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Instructional Designers and Technologists

Develop instructional materials and products and assist in the technology-based redesign of courses. Assist faculty in learning about, becoming proficient in, and applying instructional technology.   (O'Net 25-9031.01)

 
Reported job titles:   Certified Performance Technologist, Chief Technology Officer, Director, Educational Research and Product Strategy, Educational Technologist, Human Performance Technologist, Instructional Design Specialist   (view all job titles)
 
  • Career Video
  • Wages
  • Employment Trends
  • Industries of Employment
  • Tasks
  • Knowledge
  • Skills
  • Abilities
  • Work Activities
  • Interests
  • Work Styles
  • License Information
  • Education & Training Requirements
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    Career Video
    related to Instructional Designers and Technologists
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    Wages
    for Instructional Coordinators which includes:
                          - Instructional Designers and Technologists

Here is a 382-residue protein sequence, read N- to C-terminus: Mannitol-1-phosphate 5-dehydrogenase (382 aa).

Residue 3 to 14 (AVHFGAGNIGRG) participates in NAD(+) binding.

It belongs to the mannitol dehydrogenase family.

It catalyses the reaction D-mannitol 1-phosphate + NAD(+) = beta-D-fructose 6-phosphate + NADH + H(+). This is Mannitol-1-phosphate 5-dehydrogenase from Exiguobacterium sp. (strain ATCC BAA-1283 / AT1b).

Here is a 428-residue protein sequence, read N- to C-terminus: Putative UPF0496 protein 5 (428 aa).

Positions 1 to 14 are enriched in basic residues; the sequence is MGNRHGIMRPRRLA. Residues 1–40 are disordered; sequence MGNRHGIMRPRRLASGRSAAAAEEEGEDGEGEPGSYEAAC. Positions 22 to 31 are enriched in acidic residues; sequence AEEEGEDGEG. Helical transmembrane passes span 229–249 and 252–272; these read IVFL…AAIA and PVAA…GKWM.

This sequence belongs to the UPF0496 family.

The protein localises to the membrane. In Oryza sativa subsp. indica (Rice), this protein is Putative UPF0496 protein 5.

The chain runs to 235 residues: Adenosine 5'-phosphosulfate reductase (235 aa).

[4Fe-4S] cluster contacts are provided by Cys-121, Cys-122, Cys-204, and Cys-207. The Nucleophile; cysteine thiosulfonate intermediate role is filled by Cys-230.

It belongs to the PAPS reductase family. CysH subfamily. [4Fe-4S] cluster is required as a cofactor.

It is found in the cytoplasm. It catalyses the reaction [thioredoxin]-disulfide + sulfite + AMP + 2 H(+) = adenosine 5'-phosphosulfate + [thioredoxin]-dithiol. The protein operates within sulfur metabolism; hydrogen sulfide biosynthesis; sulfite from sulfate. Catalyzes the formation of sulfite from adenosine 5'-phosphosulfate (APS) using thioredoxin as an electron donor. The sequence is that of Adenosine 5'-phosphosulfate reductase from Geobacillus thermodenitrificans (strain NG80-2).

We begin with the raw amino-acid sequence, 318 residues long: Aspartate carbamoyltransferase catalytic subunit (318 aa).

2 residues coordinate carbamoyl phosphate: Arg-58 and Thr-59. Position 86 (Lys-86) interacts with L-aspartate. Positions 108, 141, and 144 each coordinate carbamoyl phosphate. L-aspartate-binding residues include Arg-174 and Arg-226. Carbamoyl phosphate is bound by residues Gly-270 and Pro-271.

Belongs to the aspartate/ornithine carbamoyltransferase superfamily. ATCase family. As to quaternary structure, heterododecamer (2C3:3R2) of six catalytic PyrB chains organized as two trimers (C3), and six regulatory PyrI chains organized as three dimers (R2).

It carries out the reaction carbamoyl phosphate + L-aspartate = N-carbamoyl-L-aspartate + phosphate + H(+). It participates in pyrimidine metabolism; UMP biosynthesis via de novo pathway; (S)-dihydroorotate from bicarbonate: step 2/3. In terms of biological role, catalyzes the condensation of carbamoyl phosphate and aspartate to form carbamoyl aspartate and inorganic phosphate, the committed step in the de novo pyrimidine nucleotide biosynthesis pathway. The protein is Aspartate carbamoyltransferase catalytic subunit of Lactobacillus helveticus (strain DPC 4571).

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     Location Pay
    Period
    2016
    Percentile Wages Average
    Wage
    10% 25% 50%
    Median
    75% 90%
     Vermont Hourly $ 13.19   $ 18.56   $ 26.95   $ 38.74   $ 56.51   $ 30.20  
    Yearly $27,430   $38,590   $56,060   $80,580   $117,540   $62,810  
     
     Burlington-South Burlington, VT Metropolitan NECTA Hourly $ 16.61   $ 18.95   $ 27.79   $ 44.45   $ 56.99   $ 32.00  
    Yearly $34,550   $39,410   $57,810   $92,450   $118,530   $66,560  
     
     Southern Vermont Balance of State Hourly $ 13.41   $ 18.01   $ 28.78   $ 52.78   $ 59.81   $ 33.30  
    Yearly $27,900   $37,450   $59,860   $109,780   $124,410   $69,250  
     
     Northern Vermont Balance of State Hourly $ 10.82   $ 17.64   $ 25.73   $ 31.26   $ 38.54   $ 25.70  
    Yearly $22,500   $36,680   $53,520   $65,020   $80,170   $53,450  
     
    What are Percentile Wages?
    source: Occupational Employment Statistics, Vermont Labor Market Information, U.S. Bureau of Labor Statistics, released April 2017.
     


    Employment Trends
    for Instructional Coordinators which includes:
                                  - Instructional Designers and Technologists
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    Location Employment Annual % change
    (compounded)
    Annual job openings
    (due to growth and
    net replacements)
    2014 2024